Exercise Anatomy

Exercise Anatomy: The Floor Press

The floor press combines the massive recruitment of upper-body muscle fibers with a highly functional movement pattern and a range of motion.

CrossFit has a love-hate relationship with the bench press. Most coaches admit that it’s one of the best developers of upper-body pushing strength, but the use of the bench and the prevalence of shoulder injuries in lifelong benchers makes it seem wise to avoid. And from a practical standpoint, bench pressing is tough to program because few boxes want to invest the money or floor space on a half-dozen benches. The solution? Enter the floor press. 

A brute-strength old-school lift that predates the bench press, the floor press combines the massive recruitment of upper-body muscle fibers with a highly functional movement pattern and a range of motion that makes it much healthier for your shoulders than a traditional bench. 


The Setup

If you don’t have access to a rack or if the lowest holes on your rack are still too high, place a loaded barbell on the ground, scoot under it and glute-bridge it into your hands. If you do have access to a power rack, set the J-cups to about 18 inches off the floor and place the loaded barbell onto them. Get on the floor and line the bar up so that it’s at eye level. Once situated, place your hands on the bar where the knurling rings are (or a bit wider if you have long arms). Grasp the bar deep in the web of flesh between your fingers and thumb and wrap your thumbs completely around it.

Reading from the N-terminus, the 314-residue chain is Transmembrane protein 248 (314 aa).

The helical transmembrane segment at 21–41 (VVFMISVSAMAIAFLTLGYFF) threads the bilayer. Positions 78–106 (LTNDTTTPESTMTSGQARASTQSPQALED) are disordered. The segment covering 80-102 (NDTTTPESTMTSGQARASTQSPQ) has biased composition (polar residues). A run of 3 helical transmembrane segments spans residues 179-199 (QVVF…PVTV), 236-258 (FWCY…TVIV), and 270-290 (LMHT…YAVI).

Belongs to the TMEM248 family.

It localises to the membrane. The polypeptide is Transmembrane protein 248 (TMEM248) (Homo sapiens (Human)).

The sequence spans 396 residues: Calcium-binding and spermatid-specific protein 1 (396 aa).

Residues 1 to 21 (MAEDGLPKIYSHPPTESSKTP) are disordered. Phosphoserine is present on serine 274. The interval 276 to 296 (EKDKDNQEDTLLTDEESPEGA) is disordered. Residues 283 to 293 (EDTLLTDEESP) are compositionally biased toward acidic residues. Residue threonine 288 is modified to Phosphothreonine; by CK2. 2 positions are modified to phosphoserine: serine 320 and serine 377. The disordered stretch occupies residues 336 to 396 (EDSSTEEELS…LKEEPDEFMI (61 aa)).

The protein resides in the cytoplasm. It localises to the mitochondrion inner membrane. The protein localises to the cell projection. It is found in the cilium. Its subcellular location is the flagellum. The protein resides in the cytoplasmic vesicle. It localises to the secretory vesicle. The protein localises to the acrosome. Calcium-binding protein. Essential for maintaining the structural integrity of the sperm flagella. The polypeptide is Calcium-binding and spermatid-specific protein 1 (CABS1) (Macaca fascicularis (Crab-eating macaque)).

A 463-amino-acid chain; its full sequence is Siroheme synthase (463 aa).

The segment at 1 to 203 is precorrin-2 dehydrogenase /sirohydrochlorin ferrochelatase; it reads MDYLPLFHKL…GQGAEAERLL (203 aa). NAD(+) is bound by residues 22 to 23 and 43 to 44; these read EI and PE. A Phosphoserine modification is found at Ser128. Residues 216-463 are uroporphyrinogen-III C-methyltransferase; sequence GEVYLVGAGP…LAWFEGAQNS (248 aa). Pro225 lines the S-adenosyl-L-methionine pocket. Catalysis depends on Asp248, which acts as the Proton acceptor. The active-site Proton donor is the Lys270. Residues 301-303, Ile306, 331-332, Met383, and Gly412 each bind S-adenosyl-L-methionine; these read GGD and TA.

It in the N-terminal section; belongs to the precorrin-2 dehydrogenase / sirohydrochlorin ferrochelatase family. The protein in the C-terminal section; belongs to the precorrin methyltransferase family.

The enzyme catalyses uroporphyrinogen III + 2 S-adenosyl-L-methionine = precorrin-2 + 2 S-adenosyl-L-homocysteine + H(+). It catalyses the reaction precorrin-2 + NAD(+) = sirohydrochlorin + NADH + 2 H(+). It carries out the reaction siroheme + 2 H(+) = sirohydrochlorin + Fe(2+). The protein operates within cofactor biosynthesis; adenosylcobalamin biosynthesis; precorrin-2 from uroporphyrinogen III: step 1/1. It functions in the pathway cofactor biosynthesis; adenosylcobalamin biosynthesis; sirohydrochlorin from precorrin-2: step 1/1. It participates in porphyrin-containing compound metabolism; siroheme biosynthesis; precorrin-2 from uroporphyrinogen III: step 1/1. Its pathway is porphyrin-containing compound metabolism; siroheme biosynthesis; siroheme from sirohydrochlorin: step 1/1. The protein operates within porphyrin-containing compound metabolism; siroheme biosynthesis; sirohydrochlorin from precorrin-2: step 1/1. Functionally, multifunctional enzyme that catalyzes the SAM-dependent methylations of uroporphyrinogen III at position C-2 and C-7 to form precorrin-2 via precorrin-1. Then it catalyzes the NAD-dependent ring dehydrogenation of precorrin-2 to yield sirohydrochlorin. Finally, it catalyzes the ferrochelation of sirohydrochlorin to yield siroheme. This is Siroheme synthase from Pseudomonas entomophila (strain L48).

Under the Bar

Move your shoulder blades together and downward (imagine trying to put them in your back pockets). If the bar is in a rack, slide it off the J-cups so you can maintain this position with your scapulae. (If you can have someone give you a lift off, even better.) Tuck your elbows close to your sides — the angle between your upper arms and your torso should never be greater than 45 degrees. Take and hold a deep breath, tighten the muscles in your abs and glutes and, if the bar is in a rack, slowly bring it down. As it descends, imagine rowing the bar to help activate your lats and improve stability.


Off the Bottom

Let your upper arms make full contact with the floor and come to a complete stop. Don’t crash your elbows into the floor and try to bounce the bar the way you might on a bench press. Generating power from a dead stop is the biggest challenge of the floor press, but it’s also the key to its benefits. After a beat during which the bar has been completely still, tighten your core, drive your soles or the backs of your heels into the floor and press the weight to full lockout. When you’ve completed the last rep, lower the weight until your upper arms land on the floor, then rock the weight forward so the bar lands over your hip crease. If you used a rack, lean the bar back until it rests in the J-cups.